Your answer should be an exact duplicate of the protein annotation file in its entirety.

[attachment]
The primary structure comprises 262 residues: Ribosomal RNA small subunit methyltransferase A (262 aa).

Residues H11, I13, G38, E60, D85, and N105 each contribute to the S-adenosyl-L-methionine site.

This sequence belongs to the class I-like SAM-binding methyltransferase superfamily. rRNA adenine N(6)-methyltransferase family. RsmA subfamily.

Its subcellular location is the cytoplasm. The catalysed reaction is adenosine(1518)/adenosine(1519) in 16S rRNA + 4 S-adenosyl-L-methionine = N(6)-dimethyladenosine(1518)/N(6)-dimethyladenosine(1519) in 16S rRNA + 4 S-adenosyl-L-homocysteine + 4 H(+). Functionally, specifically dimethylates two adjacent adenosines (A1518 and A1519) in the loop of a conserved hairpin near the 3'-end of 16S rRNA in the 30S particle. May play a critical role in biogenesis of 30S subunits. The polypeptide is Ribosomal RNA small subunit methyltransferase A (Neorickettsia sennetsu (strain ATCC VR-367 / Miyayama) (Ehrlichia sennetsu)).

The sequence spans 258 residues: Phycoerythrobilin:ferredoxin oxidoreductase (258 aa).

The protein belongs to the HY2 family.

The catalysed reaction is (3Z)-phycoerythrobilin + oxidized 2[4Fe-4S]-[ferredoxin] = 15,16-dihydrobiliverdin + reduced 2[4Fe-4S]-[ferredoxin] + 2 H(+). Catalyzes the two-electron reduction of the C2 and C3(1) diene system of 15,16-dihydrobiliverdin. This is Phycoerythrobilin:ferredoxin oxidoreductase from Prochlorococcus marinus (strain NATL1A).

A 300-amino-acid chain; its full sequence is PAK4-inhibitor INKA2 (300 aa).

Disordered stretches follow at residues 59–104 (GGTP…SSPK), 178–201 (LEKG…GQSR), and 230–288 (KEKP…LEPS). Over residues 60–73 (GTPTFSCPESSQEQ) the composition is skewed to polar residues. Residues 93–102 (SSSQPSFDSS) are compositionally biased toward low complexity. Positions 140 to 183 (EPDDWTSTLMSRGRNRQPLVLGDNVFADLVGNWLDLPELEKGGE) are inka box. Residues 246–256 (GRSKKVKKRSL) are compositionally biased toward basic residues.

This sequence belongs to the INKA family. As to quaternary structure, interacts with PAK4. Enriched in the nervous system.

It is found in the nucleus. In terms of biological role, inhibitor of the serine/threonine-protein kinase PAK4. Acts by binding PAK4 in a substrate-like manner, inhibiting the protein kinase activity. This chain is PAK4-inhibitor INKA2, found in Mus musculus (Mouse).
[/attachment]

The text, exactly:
The primary structure comprises 262 residues: Ribosomal RNA small subunit methyltransferase A (262 aa).

Residues H11, I13, G38, E60, D85, and N105 each contribute to the S-adenosyl-L-methionine site.

This sequence belongs to the class I-like SAM-binding methyltransferase superfamily. rRNA adenine N(6)-methyltransferase family. RsmA subfamily.

Its subcellular location is the cytoplasm. The catalysed reaction is adenosine(1518)/adenosine(1519) in 16S rRNA + 4 S-adenosyl-L-methionine = N(6)-dimethyladenosine(1518)/N(6)-dimethyladenosine(1519) in 16S rRNA + 4 S-adenosyl-L-homocysteine + 4 H(+). Functionally, specifically dimethylates two adjacent adenosines (A1518 and A1519) in the loop of a conserved hairpin near the 3'-end of 16S rRNA in the 30S particle. May play a critical role in biogenesis of 30S subunits. The polypeptide is Ribosomal RNA small subunit methyltransferase A (Neorickettsia sennetsu (strain ATCC VR-367 / Miyayama) (Ehrlichia sennetsu)).

The sequence spans 258 residues: Phycoerythrobilin:ferredoxin oxidoreductase (258 aa).

The protein belongs to the HY2 family.

The catalysed reaction is (3Z)-phycoerythrobilin + oxidized 2[4Fe-4S]-[ferredoxin] = 15,16-dihydrobiliverdin + reduced 2[4Fe-4S]-[ferredoxin] + 2 H(+). Catalyzes the two-electron reduction of the C2 and C3(1) diene system of 15,16-dihydrobiliverdin. This is Phycoerythrobilin:ferredoxin oxidoreductase from Prochlorococcus marinus (strain NATL1A).

A 300-amino-acid chain; its full sequence is PAK4-inhibitor INKA2 (300 aa).

Disordered stretches follow at residues 59–104 (GGTP…SSPK), 178–201 (LEKG…GQSR), and 230–288 (KEKP…LEPS). Over residues 60–73 (GTPTFSCPESSQEQ) the composition is skewed to polar residues. Residues 93–102 (SSSQPSFDSS) are compositionally biased toward low complexity. Positions 140 to 183 (EPDDWTSTLMSRGRNRQPLVLGDNVFADLVGNWLDLPELEKGGE) are inka box. Residues 246–256 (GRSKKVKKRSL) are compositionally biased toward basic residues.

This sequence belongs to the INKA family. As to quaternary structure, interacts with PAK4. Enriched in the nervous system.

It is found in the nucleus. In terms of biological role, inhibitor of the serine/threonine-protein kinase PAK4. Acts by binding PAK4 in a substrate-like manner, inhibiting the protein kinase activity. This chain is PAK4-inhibitor INKA2, found in Mus musculus (Mouse).